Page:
OK, so most of us are obsessed with true crime. But what happens when the true criminals want to change and reinvent their lives—and we somehow won’t let them?
Leslie Van Houten was released from prison on parole, on July 12, 2023, after serving more than five decades for the brutal Manson family murder of Leno and Rosemary Labianca in Los Angeles in 1969. No one thought she’d ever get out—but she just did, the only Manson family member to do so. And many people aren’t happy.
The murder was committed when she was a teen, just 19, and on an acid trip. Unrepentant and under Charlie Manson’s spell, she certainly deserved prison for her heinous crime. But once inside, she went into therapy, flooded with shame, guilt and remorse, and she became determined to better herself. By all accounts she was a model prisoner, and the older she became, the less of a threat to outside society she became. Yet she was denied parole 16 times.So why is everyone seeming to deny her a future? And why can’t we envision any kind of happy ever after for her? There are no second acts in American life, Fitzgerald famously said, but I kept thinking, he’s wrong. He has to be wrong.
Years back, the Manson story obsessed me into writing a novel set against the brutal murders and trial, Cruel Beautiful World, and that’s when I realized, deep in research, that the Manson girls’ part in all of this was hypnotizing us because they were such sweet-faced young girls besotted in love, even if it was with a maniac. They not only betrayed society, but they also betrayed our notions of what young girls should do and be. The fact that they were female made it even more sensational.
Some former criminals have brilliant afterlives, but still, like a stain, the idea of non-acceptance lingers. A few years ago, a close friend introduced me to a woman friend of hers. “Everyone loves her,” she said. I quickly did, too, but it wasn’t until six months later that I was told her real name—and her real fame, which I promised never to reveal. When she was 15, she had viciously murdered a friend’s mother. She served her time, she was filled with remorse, and when she was let out, she reinvented herself, with a new name, a new profession, and a huge desire to give back to society. When she did tell people the truth, she lost friends, she lost jobs, she lost potential romances. When do I get to be forgiven? she kept asking. When does it get to end?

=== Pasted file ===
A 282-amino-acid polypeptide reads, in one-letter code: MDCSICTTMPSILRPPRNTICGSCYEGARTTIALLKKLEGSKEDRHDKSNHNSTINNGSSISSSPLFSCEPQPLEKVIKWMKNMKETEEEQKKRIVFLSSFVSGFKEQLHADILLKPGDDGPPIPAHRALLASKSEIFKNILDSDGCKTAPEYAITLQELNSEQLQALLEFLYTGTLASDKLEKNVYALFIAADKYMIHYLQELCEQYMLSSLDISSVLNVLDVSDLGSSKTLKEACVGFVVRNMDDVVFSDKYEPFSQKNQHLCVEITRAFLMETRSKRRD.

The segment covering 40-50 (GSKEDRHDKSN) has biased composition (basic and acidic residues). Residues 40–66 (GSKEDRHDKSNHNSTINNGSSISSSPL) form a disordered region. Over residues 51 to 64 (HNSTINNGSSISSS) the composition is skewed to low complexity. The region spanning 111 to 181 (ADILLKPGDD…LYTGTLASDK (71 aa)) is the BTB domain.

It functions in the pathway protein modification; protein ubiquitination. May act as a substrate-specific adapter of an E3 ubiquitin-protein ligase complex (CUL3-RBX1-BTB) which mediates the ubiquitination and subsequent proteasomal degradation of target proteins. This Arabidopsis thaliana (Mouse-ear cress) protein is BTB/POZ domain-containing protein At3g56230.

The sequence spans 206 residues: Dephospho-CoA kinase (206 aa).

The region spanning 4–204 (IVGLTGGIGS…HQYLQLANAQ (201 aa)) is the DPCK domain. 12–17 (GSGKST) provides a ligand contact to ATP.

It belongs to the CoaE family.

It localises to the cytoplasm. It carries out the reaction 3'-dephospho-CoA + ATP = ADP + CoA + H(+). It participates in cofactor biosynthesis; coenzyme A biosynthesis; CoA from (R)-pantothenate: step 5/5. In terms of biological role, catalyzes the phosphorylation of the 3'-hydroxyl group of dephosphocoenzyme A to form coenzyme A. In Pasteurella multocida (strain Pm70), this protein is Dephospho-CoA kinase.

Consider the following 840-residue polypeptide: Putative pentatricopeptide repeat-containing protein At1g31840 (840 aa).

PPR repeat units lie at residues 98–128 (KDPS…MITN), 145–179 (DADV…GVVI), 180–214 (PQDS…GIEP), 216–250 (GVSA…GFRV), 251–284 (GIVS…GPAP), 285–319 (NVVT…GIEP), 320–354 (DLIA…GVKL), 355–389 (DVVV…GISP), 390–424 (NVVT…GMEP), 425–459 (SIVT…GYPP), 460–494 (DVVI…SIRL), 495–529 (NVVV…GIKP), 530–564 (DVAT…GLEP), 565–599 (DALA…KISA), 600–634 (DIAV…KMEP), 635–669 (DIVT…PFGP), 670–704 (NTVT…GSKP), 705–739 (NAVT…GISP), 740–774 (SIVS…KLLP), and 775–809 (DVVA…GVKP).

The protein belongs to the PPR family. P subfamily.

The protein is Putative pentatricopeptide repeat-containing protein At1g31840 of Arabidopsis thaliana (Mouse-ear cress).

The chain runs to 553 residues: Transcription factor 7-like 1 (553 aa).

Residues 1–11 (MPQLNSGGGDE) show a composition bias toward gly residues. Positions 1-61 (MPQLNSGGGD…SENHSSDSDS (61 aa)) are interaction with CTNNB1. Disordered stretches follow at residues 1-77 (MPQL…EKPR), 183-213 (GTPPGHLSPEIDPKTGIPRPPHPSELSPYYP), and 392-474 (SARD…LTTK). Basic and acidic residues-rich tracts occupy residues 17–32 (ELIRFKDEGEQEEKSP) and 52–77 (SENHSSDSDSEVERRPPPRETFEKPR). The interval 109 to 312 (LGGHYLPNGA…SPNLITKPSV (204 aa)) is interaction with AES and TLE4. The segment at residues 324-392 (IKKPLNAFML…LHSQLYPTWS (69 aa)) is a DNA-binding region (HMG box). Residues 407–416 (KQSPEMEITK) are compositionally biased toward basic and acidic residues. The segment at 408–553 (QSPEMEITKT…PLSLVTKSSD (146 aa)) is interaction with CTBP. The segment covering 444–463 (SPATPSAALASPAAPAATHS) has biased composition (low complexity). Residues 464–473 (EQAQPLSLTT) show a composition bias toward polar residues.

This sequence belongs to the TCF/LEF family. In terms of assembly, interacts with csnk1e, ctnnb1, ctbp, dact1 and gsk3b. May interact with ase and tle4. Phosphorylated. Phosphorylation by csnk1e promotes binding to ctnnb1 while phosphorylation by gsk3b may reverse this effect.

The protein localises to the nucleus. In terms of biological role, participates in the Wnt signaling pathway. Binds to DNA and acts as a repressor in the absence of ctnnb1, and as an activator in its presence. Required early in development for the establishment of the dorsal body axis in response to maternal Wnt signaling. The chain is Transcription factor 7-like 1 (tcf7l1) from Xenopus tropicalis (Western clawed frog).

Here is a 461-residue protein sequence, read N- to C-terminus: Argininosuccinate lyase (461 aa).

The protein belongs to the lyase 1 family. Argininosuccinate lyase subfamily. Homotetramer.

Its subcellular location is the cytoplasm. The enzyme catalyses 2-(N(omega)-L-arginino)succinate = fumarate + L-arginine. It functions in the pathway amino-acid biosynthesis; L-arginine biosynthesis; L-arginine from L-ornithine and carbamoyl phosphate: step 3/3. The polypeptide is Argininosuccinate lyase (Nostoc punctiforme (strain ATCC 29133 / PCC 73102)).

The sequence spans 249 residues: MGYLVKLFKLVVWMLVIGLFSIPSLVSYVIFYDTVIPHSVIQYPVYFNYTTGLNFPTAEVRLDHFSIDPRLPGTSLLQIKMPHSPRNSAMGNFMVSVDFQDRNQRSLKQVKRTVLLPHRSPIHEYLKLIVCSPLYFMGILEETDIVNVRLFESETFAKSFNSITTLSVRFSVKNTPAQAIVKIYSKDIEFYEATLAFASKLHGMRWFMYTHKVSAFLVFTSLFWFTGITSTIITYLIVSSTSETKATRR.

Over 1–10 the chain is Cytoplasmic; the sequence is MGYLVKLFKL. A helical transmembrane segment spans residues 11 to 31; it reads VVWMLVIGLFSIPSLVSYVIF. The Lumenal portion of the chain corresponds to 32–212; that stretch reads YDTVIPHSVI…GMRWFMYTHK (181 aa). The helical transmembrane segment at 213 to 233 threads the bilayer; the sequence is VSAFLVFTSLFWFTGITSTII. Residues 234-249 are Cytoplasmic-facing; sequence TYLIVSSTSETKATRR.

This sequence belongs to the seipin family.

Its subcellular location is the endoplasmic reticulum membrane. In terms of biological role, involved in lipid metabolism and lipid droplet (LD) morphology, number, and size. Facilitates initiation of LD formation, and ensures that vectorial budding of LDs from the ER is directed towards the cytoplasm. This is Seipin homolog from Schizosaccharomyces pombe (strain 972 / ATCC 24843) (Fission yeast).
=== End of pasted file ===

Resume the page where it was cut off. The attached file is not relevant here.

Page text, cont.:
If I couldn’t find the answer I wanted to that question in real life, I wanted it in fiction. I wanted to show that guilt and innocence and reparation don’t always look like what you want them to or how you imagine them. So, four years ago, I began to write Days of Wonder, about two 15-year-old Romeo and Juliet kids who attempt to murder the boy’s Superior Court judge father when he attempts to break them up. Hallucinating from lack of sleep, neither one remembers the crime, but one—the girl, is sent to prison. The boy, the son of the prominent judge, is released. And when the girl discovers she’s pregnant in prison, the boy has vanished, and she’s forced to give the child up. Fast forward six years when the discovery is made that her case was botched, and she’s let go, but still a felon. She changes her name, creates a new identity, and begins her struggle to find her child, her ex-lover, and to discover what really happened that night.
To research, I attended an in-person class of women who were recent parolees and on probation, led by the writer Jean Trounstine. They were going to discuss a book of mine. Of course, I was anxious. I entered the room to find a circle of 15 women putting the candy and snacks they had brought into a circle, their gazes like lasers on me. A guard standing outside. They were suspicious, closed up. Not one smiled. But as conversation haltingly started, I revealed that I didn’t know how to drive and was refused a license. One woman, then two, laughed—with me, not at me. They began to open up and their responses to my book told me more about them—because of a lover’s betrayal in the book, one woman cried so hard, I realized that betrayal had probably happened to her, too. Another was furious that that the book hadn’t provided the escape she needed.